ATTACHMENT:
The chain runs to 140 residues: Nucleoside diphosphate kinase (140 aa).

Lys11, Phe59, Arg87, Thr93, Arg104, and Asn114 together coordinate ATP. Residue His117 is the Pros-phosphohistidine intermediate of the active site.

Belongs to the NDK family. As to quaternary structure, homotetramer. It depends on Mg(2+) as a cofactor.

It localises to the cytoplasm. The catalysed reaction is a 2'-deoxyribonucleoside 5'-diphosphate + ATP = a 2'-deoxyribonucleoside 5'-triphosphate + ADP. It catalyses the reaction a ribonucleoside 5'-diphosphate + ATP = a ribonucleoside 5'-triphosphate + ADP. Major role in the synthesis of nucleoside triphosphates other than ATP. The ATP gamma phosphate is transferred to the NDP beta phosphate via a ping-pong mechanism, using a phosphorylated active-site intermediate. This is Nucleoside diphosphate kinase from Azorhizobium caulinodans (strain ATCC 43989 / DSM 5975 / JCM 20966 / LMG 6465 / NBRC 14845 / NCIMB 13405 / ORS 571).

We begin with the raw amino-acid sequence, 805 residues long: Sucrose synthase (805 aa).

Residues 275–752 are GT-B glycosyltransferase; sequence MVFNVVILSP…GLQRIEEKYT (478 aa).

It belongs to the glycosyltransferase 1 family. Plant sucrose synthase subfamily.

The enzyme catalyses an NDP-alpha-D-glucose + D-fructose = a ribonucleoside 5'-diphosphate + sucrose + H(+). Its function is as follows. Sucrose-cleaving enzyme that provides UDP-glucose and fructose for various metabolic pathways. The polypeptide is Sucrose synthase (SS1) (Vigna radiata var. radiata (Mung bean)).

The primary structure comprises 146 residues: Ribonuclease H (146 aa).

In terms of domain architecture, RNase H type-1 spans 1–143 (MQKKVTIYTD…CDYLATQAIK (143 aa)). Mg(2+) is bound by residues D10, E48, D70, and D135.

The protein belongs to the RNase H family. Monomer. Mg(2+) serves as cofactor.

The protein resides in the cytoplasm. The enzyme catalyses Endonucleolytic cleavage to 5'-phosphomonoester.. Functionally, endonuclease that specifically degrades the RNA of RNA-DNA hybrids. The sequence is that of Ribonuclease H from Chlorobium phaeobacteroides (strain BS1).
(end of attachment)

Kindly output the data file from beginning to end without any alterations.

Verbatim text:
The chain runs to 140 residues: Nucleoside diphosphate kinase (140 aa).

Lys11, Phe59, Arg87, Thr93, Arg104, and Asn114 together coordinate ATP. Residue His117 is the Pros-phosphohistidine intermediate of the active site.

Belongs to the NDK family. As to quaternary structure, homotetramer. It depends on Mg(2+) as a cofactor.

It localises to the cytoplasm. The catalysed reaction is a 2'-deoxyribonucleoside 5'-diphosphate + ATP = a 2'-deoxyribonucleoside 5'-triphosphate + ADP. It catalyses the reaction a ribonucleoside 5'-diphosphate + ATP = a ribonucleoside 5'-triphosphate + ADP. Major role in the synthesis of nucleoside triphosphates other than ATP. The ATP gamma phosphate is transferred to the NDP beta phosphate via a ping-pong mechanism, using a phosphorylated active-site intermediate. This is Nucleoside diphosphate kinase from Azorhizobium caulinodans (strain ATCC 43989 / DSM 5975 / JCM 20966 / LMG 6465 / NBRC 14845 / NCIMB 13405 / ORS 571).

We begin with the raw amino-acid sequence, 805 residues long: Sucrose synthase (805 aa).

Residues 275–752 are GT-B glycosyltransferase; sequence MVFNVVILSP…GLQRIEEKYT (478 aa).

It belongs to the glycosyltransferase 1 family. Plant sucrose synthase subfamily.

The enzyme catalyses an NDP-alpha-D-glucose + D-fructose = a ribonucleoside 5'-diphosphate + sucrose + H(+). Its function is as follows. Sucrose-cleaving enzyme that provides UDP-glucose and fructose for various metabolic pathways. The polypeptide is Sucrose synthase (SS1) (Vigna radiata var. radiata (Mung bean)).

The primary structure comprises 146 residues: Ribonuclease H (146 aa).

In terms of domain architecture, RNase H type-1 spans 1–143 (MQKKVTIYTD…CDYLATQAIK (143 aa)). Mg(2+) is bound by residues D10, E48, D70, and D135.

The protein belongs to the RNase H family. Monomer. Mg(2+) serves as cofactor.

The protein resides in the cytoplasm. The enzyme catalyses Endonucleolytic cleavage to 5'-phosphomonoester.. Functionally, endonuclease that specifically degrades the RNA of RNA-DNA hybrids. The sequence is that of Ribonuclease H from Chlorobium phaeobacteroides (strain BS1).